How To Move Out of Analysis Paralysis
As I was setting up my online business four years ago, I regularly experienced “analysis paralysis.” There was a laundry list of decisions that had to be made and seemingly 7 gazillion options available all proclaiming to be a “must-have” if you want a successful, streamlined business. I was researching thing after thing, taking free course after free course like a cat chasing the light from a laser pointer. It was exhausting.
It is emotionally painful to stay stuck in a place of indecision.
It’s like sitting in quicksand while your mind kicks into overdrive, running through every possible scenario and outcome. I look back now and marvel at the level of unnecessary stress I put myself through. Not to mention the wasted amount of time and energy. When you get into a state of over-analyzing things, it brings heaviness and anxiousness along with it.
There’s a scientific reason for this: stress releases cortisol which puts us in “fight or flight” mode. This makes every decision seem like it’s much bigger than it is. I was making even insignificant decisions seem crucial. For example, feeling as if my whole business would fail if I picked the wrong website platform to use. Or approaching writing a simple blog post as if it was going to be published in a scientific journal. Stressing about the topic, the title, what I would include. Worrying that it wouldn’t be value-added enough to help anyone.
Fortunately, what I had heard my mentor say a few times finally clicked: “Done is better than perfect.”
So simple. Just make a decision and move forward. Over-analyzing and taking no action is far worse than the consequences of a decision that moves you forward.
Any progress is progress.
When I catch myself doing this, I stop, take a few deep breaths and ask myself some, or all, of these questions (depending on the situation). Often just this first question is enough to course-correct. If it’s something simple like “this vs. that”, I follow my gut and choose one. It immediately feels like a weight lifts, and I am more focused and relaxed.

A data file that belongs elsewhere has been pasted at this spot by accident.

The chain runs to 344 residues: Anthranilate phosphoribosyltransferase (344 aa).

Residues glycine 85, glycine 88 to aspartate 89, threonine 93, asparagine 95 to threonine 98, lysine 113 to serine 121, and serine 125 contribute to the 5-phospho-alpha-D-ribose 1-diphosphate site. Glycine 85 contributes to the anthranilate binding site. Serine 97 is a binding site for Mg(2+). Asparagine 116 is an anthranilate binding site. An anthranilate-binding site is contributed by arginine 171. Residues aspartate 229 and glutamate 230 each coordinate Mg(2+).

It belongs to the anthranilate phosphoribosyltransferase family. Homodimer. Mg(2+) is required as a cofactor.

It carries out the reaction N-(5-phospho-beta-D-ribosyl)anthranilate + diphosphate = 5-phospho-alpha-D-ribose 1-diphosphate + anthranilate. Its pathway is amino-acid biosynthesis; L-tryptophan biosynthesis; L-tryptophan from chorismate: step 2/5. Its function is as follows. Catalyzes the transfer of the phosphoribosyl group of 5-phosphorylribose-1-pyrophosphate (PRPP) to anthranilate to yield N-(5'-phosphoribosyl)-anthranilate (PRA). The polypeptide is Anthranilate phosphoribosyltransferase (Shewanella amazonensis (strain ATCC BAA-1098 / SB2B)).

Tips for Making a Quicker Decisions
- Am I making this into something bigger than it needs to be?
- Is this going to make my life better?
- Can I do it on my own, or do I need support? If I think I can do it on my own, I ask a follow-up question: “why then, haven’t you done it already?” Most of us have been conditioned to believe that we should be able to handle everything on our own. I’ve learned that asking for help and getting myself the right support accelerated my progress. And made for a much more joyful experience!
- What’s the worst thing that could happen if I do this? To put it in more context: no one is going to be physically harmed, right? And I also remind myself that most decisions are not permanent. We can change course along the way, contrary to what we often let ourselves believe. As my husband says “just try something and if it doesn’t work, try something else.” (Can you tell he’s Australian??)
- What will happen if I don’t do this? The answer is usually that you’ll be stuck in the same place. Trying something new, despite how scary it can be, is always better than wondering if you could have.
Too often we hold ourselves back with excuses and fear of failure. Keep in mind, some of the most successful people in the world say that their success came after failures. That’s where they learned the most.
We’ve got just this one life–BE BOLD!